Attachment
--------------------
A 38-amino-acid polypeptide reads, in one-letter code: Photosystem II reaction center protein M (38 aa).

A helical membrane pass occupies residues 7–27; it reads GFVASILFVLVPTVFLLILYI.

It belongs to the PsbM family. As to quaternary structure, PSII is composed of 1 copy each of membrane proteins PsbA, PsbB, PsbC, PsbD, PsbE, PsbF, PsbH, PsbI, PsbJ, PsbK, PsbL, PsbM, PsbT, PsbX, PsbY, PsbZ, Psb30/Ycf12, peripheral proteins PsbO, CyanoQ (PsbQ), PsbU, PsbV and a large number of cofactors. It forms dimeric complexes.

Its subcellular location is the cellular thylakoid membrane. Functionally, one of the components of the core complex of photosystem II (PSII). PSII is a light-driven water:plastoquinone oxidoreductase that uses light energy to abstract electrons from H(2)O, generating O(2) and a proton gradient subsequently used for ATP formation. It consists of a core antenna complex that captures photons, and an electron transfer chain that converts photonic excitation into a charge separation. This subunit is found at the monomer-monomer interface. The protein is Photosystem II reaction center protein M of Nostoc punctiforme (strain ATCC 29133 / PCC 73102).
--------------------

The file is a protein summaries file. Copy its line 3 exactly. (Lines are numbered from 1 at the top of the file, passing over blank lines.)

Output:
It belongs to the PsbM family. As to quaternary structure, PSII is composed of 1 copy each of membrane proteins PsbA, PsbB, PsbC, PsbD, PsbE, PsbF, PsbH, PsbI, PsbJ, PsbK, PsbL, PsbM, PsbT, PsbX, PsbY, PsbZ, Psb30/Ycf12, peripheral proteins PsbO, CyanoQ (PsbQ), PsbU, PsbV and a large number of cofactors. It forms dimeric complexes.